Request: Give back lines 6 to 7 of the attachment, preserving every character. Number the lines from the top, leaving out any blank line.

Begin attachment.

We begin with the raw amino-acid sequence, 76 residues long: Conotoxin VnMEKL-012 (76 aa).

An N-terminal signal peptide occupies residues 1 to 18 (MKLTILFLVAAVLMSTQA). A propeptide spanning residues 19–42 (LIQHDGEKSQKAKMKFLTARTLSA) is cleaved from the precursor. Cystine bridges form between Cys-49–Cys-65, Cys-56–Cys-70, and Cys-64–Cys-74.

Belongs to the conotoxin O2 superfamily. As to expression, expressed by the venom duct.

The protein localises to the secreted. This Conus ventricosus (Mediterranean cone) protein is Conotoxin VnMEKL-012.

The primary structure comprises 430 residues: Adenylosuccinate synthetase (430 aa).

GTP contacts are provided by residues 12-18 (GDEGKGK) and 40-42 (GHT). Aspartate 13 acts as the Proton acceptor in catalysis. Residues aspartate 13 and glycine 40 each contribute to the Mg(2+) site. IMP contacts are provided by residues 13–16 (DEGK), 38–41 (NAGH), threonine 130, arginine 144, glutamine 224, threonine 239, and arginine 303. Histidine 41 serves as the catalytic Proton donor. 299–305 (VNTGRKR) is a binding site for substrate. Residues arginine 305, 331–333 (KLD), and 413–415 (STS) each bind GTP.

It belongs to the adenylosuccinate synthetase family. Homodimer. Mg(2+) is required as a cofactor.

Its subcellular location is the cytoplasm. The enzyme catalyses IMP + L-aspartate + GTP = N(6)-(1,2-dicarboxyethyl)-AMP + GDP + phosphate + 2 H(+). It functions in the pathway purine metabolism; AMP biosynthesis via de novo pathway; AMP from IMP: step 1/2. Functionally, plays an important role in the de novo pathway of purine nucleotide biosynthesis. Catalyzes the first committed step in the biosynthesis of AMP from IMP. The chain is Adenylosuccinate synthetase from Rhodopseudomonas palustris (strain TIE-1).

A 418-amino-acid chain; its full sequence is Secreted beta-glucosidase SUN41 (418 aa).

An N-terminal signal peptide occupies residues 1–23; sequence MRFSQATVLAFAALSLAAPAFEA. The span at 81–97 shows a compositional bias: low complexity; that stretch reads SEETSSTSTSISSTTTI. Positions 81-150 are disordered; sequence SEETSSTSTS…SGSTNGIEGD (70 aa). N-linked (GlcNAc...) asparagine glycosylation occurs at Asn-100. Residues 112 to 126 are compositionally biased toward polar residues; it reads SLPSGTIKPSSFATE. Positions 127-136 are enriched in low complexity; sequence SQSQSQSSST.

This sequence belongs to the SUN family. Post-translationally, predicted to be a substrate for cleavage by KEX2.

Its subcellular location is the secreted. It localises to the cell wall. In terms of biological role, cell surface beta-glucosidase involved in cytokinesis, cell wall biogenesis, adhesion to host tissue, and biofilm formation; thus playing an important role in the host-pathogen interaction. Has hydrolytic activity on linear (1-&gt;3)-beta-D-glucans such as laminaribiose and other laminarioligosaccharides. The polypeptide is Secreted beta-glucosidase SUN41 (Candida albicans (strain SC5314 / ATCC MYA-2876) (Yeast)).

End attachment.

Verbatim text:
GTP contacts are provided by residues 12-18 (GDEGKGK) and 40-42 (GHT). Aspartate 13 acts as the Proton acceptor in catalysis. Residues aspartate 13 and glycine 40 each contribute to the Mg(2+) site. IMP contacts are provided by residues 13–16 (DEGK), 38–41 (NAGH), threonine 130, arginine 144, glutamine 224, threonine 239, and arginine 303. Histidine 41 serves as the catalytic Proton donor. 299–305 (VNTGRKR) is a binding site for substrate. Residues arginine 305, 331–333 (KLD), and 413–415 (STS) each bind GTP.

It belongs to the adenylosuccinate synthetase family. Homodimer. Mg(2+) is required as a cofactor.